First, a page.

Purpose/Objectives: To examine the information needs of women after receiving a diagnosis of breast cancer, investigate how decisions about treatment options are made, and assess personal responses to the decisions made.
Design: Mixed-methods approach using quantitative and qualitative data.
Setting: The University of Kansas Medical Center and Quinn Plastic Surgery Center, both in the midwestern United States.
Sample: 102 breast cancer survivors who had completed all forms of treatment for at least three months and less than five years.
Methods: Phase I participants completed five questionnaires about informational needs, confidence and satisfaction with the decision, decisional regret, and conflict. In phase II, 15 participants were purposively sampled from the 102 survivors to participate in a focus group session. Data analysis included frequencies and multiple regression for phase I and qualitative content analysis for phase II.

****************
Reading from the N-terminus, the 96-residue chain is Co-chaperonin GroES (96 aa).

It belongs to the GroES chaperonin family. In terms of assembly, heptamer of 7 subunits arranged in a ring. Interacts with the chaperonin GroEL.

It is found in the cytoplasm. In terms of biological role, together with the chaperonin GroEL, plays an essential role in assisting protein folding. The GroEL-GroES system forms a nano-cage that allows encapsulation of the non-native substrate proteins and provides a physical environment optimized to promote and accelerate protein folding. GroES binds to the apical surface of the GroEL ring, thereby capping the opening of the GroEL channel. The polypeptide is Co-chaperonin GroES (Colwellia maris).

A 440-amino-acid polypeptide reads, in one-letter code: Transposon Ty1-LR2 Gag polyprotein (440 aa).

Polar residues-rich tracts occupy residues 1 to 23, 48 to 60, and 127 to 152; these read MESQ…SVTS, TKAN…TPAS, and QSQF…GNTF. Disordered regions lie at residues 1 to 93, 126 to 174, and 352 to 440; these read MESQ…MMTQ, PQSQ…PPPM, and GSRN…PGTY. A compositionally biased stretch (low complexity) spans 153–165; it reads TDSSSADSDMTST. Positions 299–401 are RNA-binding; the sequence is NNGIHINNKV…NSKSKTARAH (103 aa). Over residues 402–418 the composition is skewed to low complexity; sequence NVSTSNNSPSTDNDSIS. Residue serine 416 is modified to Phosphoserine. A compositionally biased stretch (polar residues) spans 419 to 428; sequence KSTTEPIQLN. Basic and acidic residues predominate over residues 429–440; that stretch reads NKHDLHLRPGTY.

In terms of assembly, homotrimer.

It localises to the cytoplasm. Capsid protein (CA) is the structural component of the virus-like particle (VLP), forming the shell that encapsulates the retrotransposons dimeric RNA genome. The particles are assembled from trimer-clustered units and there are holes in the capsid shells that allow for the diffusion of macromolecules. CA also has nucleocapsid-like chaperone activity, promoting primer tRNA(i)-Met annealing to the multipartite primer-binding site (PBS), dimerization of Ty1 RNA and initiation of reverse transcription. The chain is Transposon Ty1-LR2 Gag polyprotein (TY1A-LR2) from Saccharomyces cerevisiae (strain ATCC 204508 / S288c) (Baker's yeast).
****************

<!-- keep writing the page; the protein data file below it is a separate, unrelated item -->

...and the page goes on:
Main Research Variables: Informational needs, confidence and satisfaction with the decision, and decisional regret and conflict.
Findings: The variables (widowed, confidence and satisfaction with decision, and decisional conflict and regret) significantly (p = 0.01) accounted for 14% of the variance in informational needs. Two themes emerged from the study: (a) feelings, thoughts, and essential factors that impact treatment considerations, and (b) tips for enhancing treatment consideration options.
Conclusions: The study's results show that women viewed informational needs as very important in making treatment decisions after being diagnosed with breast cancer.
Implications for Nursing: The treatment team should provide the information, with consideration of the patient's personal preferences, that will assist women to make informed, confident, and satisfied decisions about treatment choices.
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